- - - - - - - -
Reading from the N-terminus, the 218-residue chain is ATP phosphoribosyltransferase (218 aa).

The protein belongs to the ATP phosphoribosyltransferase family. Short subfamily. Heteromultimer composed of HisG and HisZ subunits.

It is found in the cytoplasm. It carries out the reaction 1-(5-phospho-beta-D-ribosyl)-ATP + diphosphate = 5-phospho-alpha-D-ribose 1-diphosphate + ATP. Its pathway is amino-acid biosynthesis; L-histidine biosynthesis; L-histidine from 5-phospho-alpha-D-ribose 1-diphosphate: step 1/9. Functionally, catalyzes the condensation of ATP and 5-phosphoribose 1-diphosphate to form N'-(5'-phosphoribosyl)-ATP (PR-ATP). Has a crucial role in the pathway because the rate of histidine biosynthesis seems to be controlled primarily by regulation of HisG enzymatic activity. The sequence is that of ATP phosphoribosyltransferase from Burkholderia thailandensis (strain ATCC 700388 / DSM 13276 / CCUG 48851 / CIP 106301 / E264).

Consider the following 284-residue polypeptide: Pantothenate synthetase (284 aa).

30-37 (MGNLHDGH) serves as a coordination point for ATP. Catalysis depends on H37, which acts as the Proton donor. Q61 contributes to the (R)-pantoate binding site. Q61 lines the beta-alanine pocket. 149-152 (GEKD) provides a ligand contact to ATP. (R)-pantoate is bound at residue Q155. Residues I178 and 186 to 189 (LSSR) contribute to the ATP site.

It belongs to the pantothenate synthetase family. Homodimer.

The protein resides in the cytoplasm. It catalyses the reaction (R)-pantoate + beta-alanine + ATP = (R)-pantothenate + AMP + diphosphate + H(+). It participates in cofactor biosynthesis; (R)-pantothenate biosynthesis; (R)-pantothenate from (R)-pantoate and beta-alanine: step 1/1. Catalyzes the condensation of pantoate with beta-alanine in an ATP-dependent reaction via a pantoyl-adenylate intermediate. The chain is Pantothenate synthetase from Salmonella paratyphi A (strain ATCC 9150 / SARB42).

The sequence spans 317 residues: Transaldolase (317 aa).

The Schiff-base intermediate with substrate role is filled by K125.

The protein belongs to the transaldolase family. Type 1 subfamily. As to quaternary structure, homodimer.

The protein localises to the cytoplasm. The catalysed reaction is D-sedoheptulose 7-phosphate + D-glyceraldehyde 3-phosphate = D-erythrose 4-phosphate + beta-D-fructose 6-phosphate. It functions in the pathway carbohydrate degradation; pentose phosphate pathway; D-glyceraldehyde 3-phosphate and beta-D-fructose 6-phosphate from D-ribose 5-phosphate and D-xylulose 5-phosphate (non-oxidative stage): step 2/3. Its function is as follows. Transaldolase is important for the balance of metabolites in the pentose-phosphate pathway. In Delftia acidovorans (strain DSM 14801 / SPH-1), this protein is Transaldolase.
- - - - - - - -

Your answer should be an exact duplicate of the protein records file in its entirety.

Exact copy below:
Reading from the N-terminus, the 218-residue chain is ATP phosphoribosyltransferase (218 aa).

The protein belongs to the ATP phosphoribosyltransferase family. Short subfamily. Heteromultimer composed of HisG and HisZ subunits.

It is found in the cytoplasm. It carries out the reaction 1-(5-phospho-beta-D-ribosyl)-ATP + diphosphate = 5-phospho-alpha-D-ribose 1-diphosphate + ATP. Its pathway is amino-acid biosynthesis; L-histidine biosynthesis; L-histidine from 5-phospho-alpha-D-ribose 1-diphosphate: step 1/9. Functionally, catalyzes the condensation of ATP and 5-phosphoribose 1-diphosphate to form N'-(5'-phosphoribosyl)-ATP (PR-ATP). Has a crucial role in the pathway because the rate of histidine biosynthesis seems to be controlled primarily by regulation of HisG enzymatic activity. The sequence is that of ATP phosphoribosyltransferase from Burkholderia thailandensis (strain ATCC 700388 / DSM 13276 / CCUG 48851 / CIP 106301 / E264).

Consider the following 284-residue polypeptide: Pantothenate synthetase (284 aa).

30-37 (MGNLHDGH) serves as a coordination point for ATP. Catalysis depends on H37, which acts as the Proton donor. Q61 contributes to the (R)-pantoate binding site. Q61 lines the beta-alanine pocket. 149-152 (GEKD) provides a ligand contact to ATP. (R)-pantoate is bound at residue Q155. Residues I178 and 186 to 189 (LSSR) contribute to the ATP site.

It belongs to the pantothenate synthetase family. Homodimer.

The protein resides in the cytoplasm. It catalyses the reaction (R)-pantoate + beta-alanine + ATP = (R)-pantothenate + AMP + diphosphate + H(+). It participates in cofactor biosynthesis; (R)-pantothenate biosynthesis; (R)-pantothenate from (R)-pantoate and beta-alanine: step 1/1. Catalyzes the condensation of pantoate with beta-alanine in an ATP-dependent reaction via a pantoyl-adenylate intermediate. The chain is Pantothenate synthetase from Salmonella paratyphi A (strain ATCC 9150 / SARB42).

The sequence spans 317 residues: Transaldolase (317 aa).

The Schiff-base intermediate with substrate role is filled by K125.

The protein belongs to the transaldolase family. Type 1 subfamily. As to quaternary structure, homodimer.

The protein localises to the cytoplasm. The catalysed reaction is D-sedoheptulose 7-phosphate + D-glyceraldehyde 3-phosphate = D-erythrose 4-phosphate + beta-D-fructose 6-phosphate. It functions in the pathway carbohydrate degradation; pentose phosphate pathway; D-glyceraldehyde 3-phosphate and beta-D-fructose 6-phosphate from D-ribose 5-phosphate and D-xylulose 5-phosphate (non-oxidative stage): step 2/3. Its function is as follows. Transaldolase is important for the balance of metabolites in the pentose-phosphate pathway. In Delftia acidovorans (strain DSM 14801 / SPH-1), this protein is Transaldolase.